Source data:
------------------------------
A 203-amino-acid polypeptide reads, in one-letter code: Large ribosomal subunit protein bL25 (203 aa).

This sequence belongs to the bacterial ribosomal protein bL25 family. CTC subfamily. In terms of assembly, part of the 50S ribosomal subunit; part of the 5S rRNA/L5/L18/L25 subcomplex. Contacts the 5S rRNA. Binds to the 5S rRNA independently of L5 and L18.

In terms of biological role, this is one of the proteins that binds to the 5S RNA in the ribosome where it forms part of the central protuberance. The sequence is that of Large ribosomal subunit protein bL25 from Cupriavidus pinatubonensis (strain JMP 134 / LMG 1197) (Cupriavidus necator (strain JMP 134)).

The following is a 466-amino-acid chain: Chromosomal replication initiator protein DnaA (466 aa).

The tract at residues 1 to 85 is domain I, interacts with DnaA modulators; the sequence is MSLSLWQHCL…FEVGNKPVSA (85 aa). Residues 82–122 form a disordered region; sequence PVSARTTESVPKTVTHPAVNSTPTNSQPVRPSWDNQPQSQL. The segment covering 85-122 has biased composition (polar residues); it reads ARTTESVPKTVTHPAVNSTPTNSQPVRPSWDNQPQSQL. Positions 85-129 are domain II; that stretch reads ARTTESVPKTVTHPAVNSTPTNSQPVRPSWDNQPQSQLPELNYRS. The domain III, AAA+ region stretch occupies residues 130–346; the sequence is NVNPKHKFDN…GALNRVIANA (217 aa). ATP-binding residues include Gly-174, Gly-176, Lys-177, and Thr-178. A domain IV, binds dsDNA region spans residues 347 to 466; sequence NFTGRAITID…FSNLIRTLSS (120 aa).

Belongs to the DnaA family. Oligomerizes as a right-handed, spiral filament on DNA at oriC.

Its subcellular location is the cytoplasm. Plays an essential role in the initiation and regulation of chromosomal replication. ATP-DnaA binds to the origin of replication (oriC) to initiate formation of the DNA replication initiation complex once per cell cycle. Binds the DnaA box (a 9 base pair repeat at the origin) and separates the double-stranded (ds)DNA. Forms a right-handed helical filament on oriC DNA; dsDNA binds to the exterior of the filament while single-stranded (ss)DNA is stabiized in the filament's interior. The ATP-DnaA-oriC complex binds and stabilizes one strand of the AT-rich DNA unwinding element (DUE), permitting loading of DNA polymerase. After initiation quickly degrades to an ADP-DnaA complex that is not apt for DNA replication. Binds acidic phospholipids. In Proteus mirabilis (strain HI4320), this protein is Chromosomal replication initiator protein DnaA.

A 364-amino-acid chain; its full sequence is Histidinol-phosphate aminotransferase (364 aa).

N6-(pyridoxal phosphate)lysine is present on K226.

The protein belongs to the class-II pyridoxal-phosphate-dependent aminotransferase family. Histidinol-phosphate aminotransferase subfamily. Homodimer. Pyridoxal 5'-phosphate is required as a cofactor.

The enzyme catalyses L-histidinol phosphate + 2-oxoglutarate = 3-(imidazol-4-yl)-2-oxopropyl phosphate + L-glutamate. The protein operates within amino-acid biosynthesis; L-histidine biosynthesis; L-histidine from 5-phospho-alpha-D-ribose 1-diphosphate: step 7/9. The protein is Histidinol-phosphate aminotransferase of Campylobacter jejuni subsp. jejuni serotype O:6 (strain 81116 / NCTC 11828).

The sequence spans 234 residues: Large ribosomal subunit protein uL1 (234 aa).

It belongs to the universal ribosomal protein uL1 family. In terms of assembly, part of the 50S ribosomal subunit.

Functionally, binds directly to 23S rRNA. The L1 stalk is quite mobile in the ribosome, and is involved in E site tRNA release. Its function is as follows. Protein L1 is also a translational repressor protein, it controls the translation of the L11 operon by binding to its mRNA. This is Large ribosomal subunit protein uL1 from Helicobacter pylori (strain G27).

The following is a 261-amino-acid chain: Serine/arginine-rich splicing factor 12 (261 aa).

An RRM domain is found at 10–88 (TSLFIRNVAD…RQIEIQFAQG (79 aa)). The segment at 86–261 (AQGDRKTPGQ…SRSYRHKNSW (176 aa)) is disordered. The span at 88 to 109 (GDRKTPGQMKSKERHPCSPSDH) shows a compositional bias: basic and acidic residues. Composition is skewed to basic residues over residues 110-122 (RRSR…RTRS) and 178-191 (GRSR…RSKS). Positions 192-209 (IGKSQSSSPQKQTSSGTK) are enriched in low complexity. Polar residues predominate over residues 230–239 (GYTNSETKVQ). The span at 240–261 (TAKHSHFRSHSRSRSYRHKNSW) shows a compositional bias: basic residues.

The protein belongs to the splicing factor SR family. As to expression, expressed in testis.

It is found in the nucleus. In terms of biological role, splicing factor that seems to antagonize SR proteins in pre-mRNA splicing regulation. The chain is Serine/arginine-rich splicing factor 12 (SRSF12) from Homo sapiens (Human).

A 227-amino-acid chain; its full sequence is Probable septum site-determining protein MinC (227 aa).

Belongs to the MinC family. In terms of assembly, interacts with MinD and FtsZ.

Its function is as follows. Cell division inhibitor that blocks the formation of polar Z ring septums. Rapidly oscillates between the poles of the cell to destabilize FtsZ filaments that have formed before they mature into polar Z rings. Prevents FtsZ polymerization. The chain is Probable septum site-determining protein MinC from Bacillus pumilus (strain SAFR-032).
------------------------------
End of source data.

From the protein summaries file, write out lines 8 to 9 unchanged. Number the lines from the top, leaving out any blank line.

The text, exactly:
A 364-amino-acid chain; its full sequence is Histidinol-phosphate aminotransferase (364 aa).

N6-(pyridoxal phosphate)lysine is present on K226.